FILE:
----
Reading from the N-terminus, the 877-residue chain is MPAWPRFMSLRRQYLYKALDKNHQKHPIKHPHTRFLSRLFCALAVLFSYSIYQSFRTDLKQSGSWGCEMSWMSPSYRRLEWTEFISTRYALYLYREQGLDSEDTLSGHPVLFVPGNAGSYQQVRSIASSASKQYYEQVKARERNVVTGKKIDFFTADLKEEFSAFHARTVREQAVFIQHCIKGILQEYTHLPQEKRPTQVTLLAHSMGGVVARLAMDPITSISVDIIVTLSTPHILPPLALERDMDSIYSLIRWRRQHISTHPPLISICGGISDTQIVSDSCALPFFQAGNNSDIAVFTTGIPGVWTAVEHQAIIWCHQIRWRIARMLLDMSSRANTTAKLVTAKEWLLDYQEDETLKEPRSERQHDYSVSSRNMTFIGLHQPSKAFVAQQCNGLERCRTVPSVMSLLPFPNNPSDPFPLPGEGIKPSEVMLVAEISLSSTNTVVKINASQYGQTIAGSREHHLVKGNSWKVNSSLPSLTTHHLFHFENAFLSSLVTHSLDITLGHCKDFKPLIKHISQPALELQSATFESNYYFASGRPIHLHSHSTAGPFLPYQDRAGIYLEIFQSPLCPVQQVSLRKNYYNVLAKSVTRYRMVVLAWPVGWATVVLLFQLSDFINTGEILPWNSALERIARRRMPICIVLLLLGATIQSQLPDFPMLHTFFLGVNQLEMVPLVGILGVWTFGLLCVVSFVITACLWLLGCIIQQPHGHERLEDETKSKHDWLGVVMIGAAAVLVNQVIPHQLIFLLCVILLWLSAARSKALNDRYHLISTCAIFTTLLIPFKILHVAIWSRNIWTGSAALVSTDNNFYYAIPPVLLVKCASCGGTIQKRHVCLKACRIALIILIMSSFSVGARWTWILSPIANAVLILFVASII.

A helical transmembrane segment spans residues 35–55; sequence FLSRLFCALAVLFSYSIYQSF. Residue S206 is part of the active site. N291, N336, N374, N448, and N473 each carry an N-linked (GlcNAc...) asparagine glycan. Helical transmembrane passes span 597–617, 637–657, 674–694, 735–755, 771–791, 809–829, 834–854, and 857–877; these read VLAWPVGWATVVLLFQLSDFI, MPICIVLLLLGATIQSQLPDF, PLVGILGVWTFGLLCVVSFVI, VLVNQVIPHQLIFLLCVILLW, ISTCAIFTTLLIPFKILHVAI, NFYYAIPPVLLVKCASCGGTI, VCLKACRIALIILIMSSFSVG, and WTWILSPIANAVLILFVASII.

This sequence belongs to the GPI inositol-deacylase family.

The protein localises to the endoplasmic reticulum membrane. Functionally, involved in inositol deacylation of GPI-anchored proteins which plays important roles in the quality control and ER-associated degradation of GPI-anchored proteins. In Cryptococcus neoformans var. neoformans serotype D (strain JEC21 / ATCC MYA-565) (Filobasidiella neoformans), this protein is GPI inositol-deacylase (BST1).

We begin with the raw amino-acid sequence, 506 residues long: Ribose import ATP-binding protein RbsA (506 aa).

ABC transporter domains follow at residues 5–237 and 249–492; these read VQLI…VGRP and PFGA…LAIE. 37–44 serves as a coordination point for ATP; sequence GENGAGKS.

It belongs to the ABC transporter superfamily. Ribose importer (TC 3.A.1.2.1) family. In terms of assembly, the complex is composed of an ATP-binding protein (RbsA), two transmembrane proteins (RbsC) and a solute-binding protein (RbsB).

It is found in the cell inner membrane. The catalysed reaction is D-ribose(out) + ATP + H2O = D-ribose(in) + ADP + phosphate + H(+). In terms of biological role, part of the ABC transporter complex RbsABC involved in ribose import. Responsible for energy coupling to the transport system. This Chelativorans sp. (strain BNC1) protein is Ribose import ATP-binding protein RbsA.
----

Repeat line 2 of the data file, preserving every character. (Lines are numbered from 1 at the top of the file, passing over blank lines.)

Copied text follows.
A helical transmembrane segment spans residues 35–55; sequence FLSRLFCALAVLFSYSIYQSF. Residue S206 is part of the active site. N291, N336, N374, N448, and N473 each carry an N-linked (GlcNAc...) asparagine glycan. Helical transmembrane passes span 597–617, 637–657, 674–694, 735–755, 771–791, 809–829, 834–854, and 857–877; these read VLAWPVGWATVVLLFQLSDFI, MPICIVLLLLGATIQSQLPDF, PLVGILGVWTFGLLCVVSFVI, VLVNQVIPHQLIFLLCVILLW, ISTCAIFTTLLIPFKILHVAI, NFYYAIPPVLLVKCASCGGTI, VCLKACRIALIILIMSSFSVG, and WTWILSPIANAVLILFVASII.